MCCAIN: I think that if the American people believed that there was an eminent strike on the United States of America or one of our allies—they have missiles, as we know, and they have nuclear weapons, as we know, or they just tested one.
If they match the two up, then I think that they would recognize the threat. But it‘s like any other situation. If the American people are told, and if it is displayed to them clearly, they will respond positively, but they have to be convinced, obviously.
MATTHEWS: Do you think that the North Koreans would send a nuclear missile and a missile at the continental United States?
MCCAIN: I don‘t believe ...
MATTHEWS: Why would they ever do that?
MCCAIN: Why would they ever do what they‘ve been doing? I mean, why would they ever starve tens of thousands of their own people? Why would they sell missiles to people who would escalate tensions, to say the least, in the world? I don‘t know if they would or not, but put yourself in the place of the Japanese.
MATTHEWS: I know, but we‘re not in the place of the Japanese. Why don‘t they do something.
MCCAIN: They are our ally. I‘m not saying that we should take military action against North Korea. I‘m just saying that because of the danger of the situation, that we would have to reserve that option. And, again, I think the president did exactly right by going to the United Nations, convincing the Russians and the Chinese to agree to these sanctions.
MATTHEWS: Let me ask you about an area where we‘ve all been involved, you especially, in talking about Iraq and how we can win this war or deal with it. You‘ve called, just in the last couple of days, for 100,000 more troops on top of the 140,000 we have as a compliment there.
When I read that on the clips this morning, I went to General Barry McCaffrey, whom you know so well, and he said we‘ve got only a total of 19 brigades that we could actually put into combat right now. We have 17 committed, two of those brigades to Afghanistan, 15 brigades already in Iraq. He says we simply don‘t have the capability to sustain another 100,000 troops in Iraq. You disagree?
MCCAIN: I said we need 100,000 more ...
MCCAIN: ...members of the Marines and the Army. We need additional troops there, but I think we need to expand the Army and the Marine Corps by 100,000 people.
MATTHEWS: More recruitment.
MCCAIN: I didn‘t say we need 100,000 -- more recruitment. And by the way, I‘m sure that people in this audience know the members—many members of the Iowa National Guard. They have served with courage, with bravery, with sacrifice and enormously wonderful performance. But it‘s a heavy strain on the Guard.
MATTHEWS: Would they please stand up? I know we have some here. Would the people of the National Guard of Iowa please just stand up nonofficially here? Thank you.
MATTHEWS: Thank you. Thank you for your service.
MCCAIN: Some of these young people have been to Afghanistan or Iraq two or three times already. We have put an enormous strain on them. They have performed magnificently, but we can‘t keep it up. We‘ve got to expand of the Marines.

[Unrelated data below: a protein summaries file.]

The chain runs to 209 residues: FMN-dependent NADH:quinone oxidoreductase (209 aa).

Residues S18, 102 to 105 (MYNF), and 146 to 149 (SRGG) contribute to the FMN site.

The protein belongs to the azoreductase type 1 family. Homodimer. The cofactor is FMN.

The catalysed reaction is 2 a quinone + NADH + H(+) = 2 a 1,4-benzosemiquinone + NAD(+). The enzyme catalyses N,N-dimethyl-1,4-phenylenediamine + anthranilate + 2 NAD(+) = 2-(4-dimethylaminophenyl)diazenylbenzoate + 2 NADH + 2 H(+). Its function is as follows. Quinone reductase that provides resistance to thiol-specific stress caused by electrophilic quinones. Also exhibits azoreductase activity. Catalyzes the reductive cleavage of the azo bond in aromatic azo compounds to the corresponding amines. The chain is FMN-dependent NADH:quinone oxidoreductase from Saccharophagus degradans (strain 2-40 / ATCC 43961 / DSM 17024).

MATTHEWS: How many other people, men or women, are thinking of making a military commitment in the next couple of years in this audience? Anyone else? Stand up, please, if you‘re thinking about making a military commitment. Well, you guys are already ROTC, right? And we have the ROTC people here.
MATTHEWS: Thank you, and thank you for your future service. Let me ask you ...
MCCAIN: Could I respond to that? I think if young Americans, young people in this audience that‘ll have—at Iowa State are told—the ones at Ohio State, too, but at Iowa State are told that we need them for a worthy cause, that we will compensate them well, that we will provide for further educational benefits, that we will offer—that‘s the job of recruiters. That‘s our job to ...
MATTHEWS: But why isn‘t it working? I mean, so few people here— we‘ve got a couple of thousand of young people here, and a very, very small percentage have expressed a commitment, even by standing here. Doesn‘t that mean we might have to think of the draft again? MCCAIN: I don‘t think we need to think of the draft again because I don‘t think it makes sense in a whole variety of ways. But I guarantee you, if these young people felt that this nation was in a crisis and we asked them to serve, virtually every one of them would stand up because I have the greatest confidence in the young people of America.
MATTHEWS: But, if you were paid better and you had a greater opportunity for education in the military, would anybody else want to stand up here? See, I‘m wondering, because the military—we talked to John—
McCaffrey says we can‘t do this thing.
MCCAIN: I talk to young people all the time. I talk to them one-on-one, I talk to them in small groups. I don‘t expect a group of people to stand up. But I‘ll tell you, if I have the chance—with the ones I have a chance to talk to, they understand how wonderful this country is and they are willing to give something back to it. And that‘s what America‘s all about.
MATTHEWS: I agree. How many in this room believe in the war in Iraq from beginning to now, support the war in its full reality? The senator is one of those. Who else agrees with him? Stand up.
Stand up, stay up. Everybody now stay up who intends or would consider participating in this war. Participating in the war.